There are many issues tied together here, and best perhaps to separate them as best we can. Each would be worthy of its own post, I imagine, but I'm not up to that. I just like the clarity part.
That hymnals need to change and music needs to be updated is hardly up for discussion. Some churches will be able to maintain a niche market of traditional music for a few decades, but will lose a majority of even the children who grow up there. Of those who did not grow up with such music, they will attract none.
It is also true that whatever the change is, some people will not like it. I barely remember the switch to the Pilgrim Hymnal in my childhood Congregational church, probably around 1961, but I remember being in choir in high school in the late 60's and the older members still complaining about it. I forget why, or what color the previous hymnal was, but I recall that "Holy, Holy, Holy" was hymn #1. My wife and I went to a Lutheran Church in the 70's and 80's and liked the Red Hymnal (1962) rather well. The Green hymnal that came in in the 80's was rather PC and chirpy-cheery, but basically okay. As the complaints came in about it, some of the old Swedes would chuckle about how it was the same when they switched from the Black hymnal (Augustana Synod, 1925) years before. Some were more than half-serious when they said they still preferred it. Then, as Covenanters, we were present for the switch from the Red Hymnal to the Blue. Some of their old Swedes still pine for the old Brown Hymnal. (Few pine for the interim softbound Silver, though I liked that reasonably well). Get ahold of one of those denominational hymnals-before-this-one if you doubt the need to update.
More at issue is the quality of what replaces the traditional music. Granted that people will complain anyway. Granted that words become archaic and change subtly in meaning over time. Granted that the emphasis of church thinking from 1850-1950 was not the pinnacle of Christian understanding. Granted that we should be more alert to not offend with our phrasing, however beautiful. I get all that. Much of the new stuff is still crap. I think we are moving to non-hymnal eras, and that's likely a good thing. In an instant communicating world, things go out of fashion so quickly that there really isn't much sense in expensively preserving what we thought was hip in 2000, let alone 1980 or 1960. It is good to preserve much of what has edified and uplifted the saints from 1500-1950. Nothing to be added to that now - keep the best and move on. The current age does not consider the ephemeral nature of its songs to be a negative. Fine. Let's not preserve it between expensive covers then. Leave them available on the net and open to the air and let the best survive - rather like the old days, before the 20th C, actually.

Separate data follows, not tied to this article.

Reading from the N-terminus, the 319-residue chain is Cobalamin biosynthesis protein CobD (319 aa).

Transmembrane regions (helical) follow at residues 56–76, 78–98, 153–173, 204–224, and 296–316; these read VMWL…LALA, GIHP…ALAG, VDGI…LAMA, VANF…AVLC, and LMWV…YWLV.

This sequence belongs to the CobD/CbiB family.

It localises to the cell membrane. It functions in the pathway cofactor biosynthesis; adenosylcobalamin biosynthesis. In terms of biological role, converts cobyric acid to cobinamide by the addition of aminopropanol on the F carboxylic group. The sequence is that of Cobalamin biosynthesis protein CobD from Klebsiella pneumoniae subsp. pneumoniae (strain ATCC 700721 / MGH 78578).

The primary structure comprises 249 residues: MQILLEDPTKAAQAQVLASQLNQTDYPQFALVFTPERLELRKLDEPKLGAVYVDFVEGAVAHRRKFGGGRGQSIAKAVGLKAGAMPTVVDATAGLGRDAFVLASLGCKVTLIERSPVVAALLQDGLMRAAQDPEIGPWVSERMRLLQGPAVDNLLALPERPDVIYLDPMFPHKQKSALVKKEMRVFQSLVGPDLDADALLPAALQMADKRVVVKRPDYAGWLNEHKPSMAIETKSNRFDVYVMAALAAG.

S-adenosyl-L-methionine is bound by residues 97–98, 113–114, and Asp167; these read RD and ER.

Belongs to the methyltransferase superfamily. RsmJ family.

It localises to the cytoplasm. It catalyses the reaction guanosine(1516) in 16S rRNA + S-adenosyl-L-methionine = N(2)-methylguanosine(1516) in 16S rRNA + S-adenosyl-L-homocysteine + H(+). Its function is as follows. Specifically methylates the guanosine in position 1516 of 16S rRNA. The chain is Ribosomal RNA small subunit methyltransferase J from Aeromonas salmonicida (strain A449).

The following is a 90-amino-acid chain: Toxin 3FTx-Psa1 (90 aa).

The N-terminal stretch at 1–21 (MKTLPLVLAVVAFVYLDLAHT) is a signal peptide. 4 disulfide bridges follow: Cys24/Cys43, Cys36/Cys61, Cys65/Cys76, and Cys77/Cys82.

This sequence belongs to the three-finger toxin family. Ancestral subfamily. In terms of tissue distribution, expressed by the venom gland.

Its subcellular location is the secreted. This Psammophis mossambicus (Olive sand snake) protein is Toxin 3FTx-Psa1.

Our attachment to particular songs is often not well-tied to good theology, poetry, or music, but to personal experiences and emotions. There's nothing wrong with that for us personally, but we need to remember that this doesn't make them more valuable for others. And most of that ain't so great, neither. "Twas grace that taught my heart to fear, and grace my fears relieved" may be profound, but many of the rest of the verses are pretty dumb. They scan and rhyme: sun-begun. Still dumb. Or...
3. Sinners, whose love can ne'er forgetAnd that's one of the really good old hymns. Imagine how you are going to bring in a tribe of even very obedient, devout, and intelligent middle-schoolers and try and build a life-changing theology for their future around such hymns.
the wormwood and the gall,
Go spread your trophies at his feet,
and crown him Lord of all.